Of milkweed and monarchs

A caterpillar's transformation into a butterfly is a reminder that change is possible for people, too.

John Nordell/CSM/File
Metamorphosis: Cocoons protect caterpillars while they transform into creatures of flight at Butterfly Landing, a seasonal exhibit at the Franklin Park Zoo in Boston.

My butterfly story started in late spring. My daughter and I were walking our dogs in the park when we came across a table set up by schoolchildren offering free seeds in little manila envelopes. "Asclepias curassavica 'Tropical Milkweed' – host plant for the Monarch butterfly," the packets read, along with a small picture of a butterfly. A sign explained that the monarch habitat had been virtually wiped out in our suburban city due to construction.

The students had started a project to bring back the butterflies by encouraging residents to plant milkweed, the only food the monarch caterpillar eats. My yard already housed six hens, two rabbits, numerous wild birds, and an opossum. Why not a butterfly? I took a packet of seeds home and planted them.

The seeds came up and the plants grew, despite my neglect. In a few months, I had four milkweed plants that were three feet tall in a pot that I kept along the path that led to our outside trash cans. One day when taking out the trash, I noticed a butterfly on one of the plants. I was amazed! How had that wandering monarch found my pot of milkweed? I stared in wonder at the beautiful orange wings outlined by black and a pattern of white dots. All too soon, it flitted away.

Some time later, in early December, I was again taking out trash when I suddenly noticed a caterpillar with black, yellow, and green stripes on the milkweed. A search revealed another. The butterfly had laid eggs! I worried about the rain killing the caterpillars or my chickens eating one. "You shouldn't interfere with nature," my teenage son reprimanded as I brought the milkweed plant inside and set it on the kitchen counter. But I felt as if these special little creatures were somehow in my charge.

Daily I watched the caterpillars munch on the milkweed leaves until one day, the larger one stopped eating and hung itself in the shape of a 'J' from a leaf. In a day or two, it wriggled its way out of its skin and formed a shiny green chrysalis. Tiny gold dots lined the top third of the chrysalis, like jewels on a crown.

A few days later, the other caterpillar changed. For two weeks they hung in their cocoons on my kitchen counter. I would look at them and wonder, what's going on inside those hanging green gems? Then the older chrysalis began to darken, and I could see the folded wings inside. Even my ever-cynical son couldn't help being impressed. "How'd it do that?" he asked. I eagerly waited and watched for my butterflies to hatch, stopping between chores to check the cocoons.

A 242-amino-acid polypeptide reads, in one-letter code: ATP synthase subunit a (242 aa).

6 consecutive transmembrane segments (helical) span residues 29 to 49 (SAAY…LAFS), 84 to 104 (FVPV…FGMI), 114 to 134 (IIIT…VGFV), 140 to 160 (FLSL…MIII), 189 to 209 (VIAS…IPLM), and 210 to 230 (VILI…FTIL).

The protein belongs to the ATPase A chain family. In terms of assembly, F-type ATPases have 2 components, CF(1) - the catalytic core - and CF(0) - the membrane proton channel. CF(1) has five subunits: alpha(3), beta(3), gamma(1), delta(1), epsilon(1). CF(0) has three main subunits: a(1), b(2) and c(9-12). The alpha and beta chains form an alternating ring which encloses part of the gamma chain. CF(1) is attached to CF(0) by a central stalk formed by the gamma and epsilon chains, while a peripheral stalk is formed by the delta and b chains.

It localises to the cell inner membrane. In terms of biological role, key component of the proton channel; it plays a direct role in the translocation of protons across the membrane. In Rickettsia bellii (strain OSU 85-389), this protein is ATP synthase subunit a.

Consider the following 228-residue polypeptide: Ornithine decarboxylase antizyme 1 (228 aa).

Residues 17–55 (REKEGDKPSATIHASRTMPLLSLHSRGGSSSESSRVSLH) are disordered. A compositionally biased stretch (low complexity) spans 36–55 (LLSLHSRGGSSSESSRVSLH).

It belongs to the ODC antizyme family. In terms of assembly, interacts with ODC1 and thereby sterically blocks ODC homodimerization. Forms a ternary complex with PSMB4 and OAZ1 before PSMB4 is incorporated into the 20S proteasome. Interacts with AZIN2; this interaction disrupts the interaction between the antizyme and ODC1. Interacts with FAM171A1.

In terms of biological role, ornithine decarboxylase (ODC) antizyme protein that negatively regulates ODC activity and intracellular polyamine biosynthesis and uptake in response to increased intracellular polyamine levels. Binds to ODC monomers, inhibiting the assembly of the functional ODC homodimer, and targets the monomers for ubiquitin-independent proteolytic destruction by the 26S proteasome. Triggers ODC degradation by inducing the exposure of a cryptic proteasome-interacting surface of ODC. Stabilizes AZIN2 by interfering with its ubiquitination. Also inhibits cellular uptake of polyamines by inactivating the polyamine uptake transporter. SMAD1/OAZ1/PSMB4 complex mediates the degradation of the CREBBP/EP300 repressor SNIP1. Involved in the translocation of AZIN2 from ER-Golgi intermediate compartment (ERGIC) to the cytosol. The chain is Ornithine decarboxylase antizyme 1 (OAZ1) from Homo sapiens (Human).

I was upstairs changing sheets on a bed when my daughter called suddenly, "You missed it! The butterfly's out."

I ran down and sure enough, from the now clear, empty chrysalis hung a monarch butterfly. "It's amazing it ever fit inside that little shell," my daughter said. I felt awed by the transformation.

The wings were wrinkled but soon straightened out. Not wanting the butterfly to fly into the window, I moved the plant outside, under the cover of our patio swing.

It was a few days before Christmas. Here in California, it had rained the night before and looked on the verge of more rain. The butterfly stayed on the plant all day, drying its wings, and the next day, it flew away.

The second butterfly didn't hatch until a few days before New Year's. It hung on a leaf, wings closed, for more than three days. Then the sun finally came out. Warmed by the light, it repeatedly pumped its wings. The inside of the wings was even more beautiful than the outside – a deep, rich, velvety orange.

I resisted the urge to touch them. Did they feel as soft as they looked?

Finally, it, too, flew away. I wished it had stayed longer. The butterflies had brought everything to me the season was supposed to hold: wonder and amazement, but most of all, hope in the potential for change.

January is the time of year when everyone wishes for newness. Ads for diets and exercise machines monopolized the airwaves. People made resolutions to do better. There were many areas of my life that I, too, wanted to improve. So I placed the empty chrysalis on my kitchen counter, a daily reminder that perhaps both the desire to change and the ability to do so are inherent, and if a caterpillar can become something so wonderful, certainly so can I.

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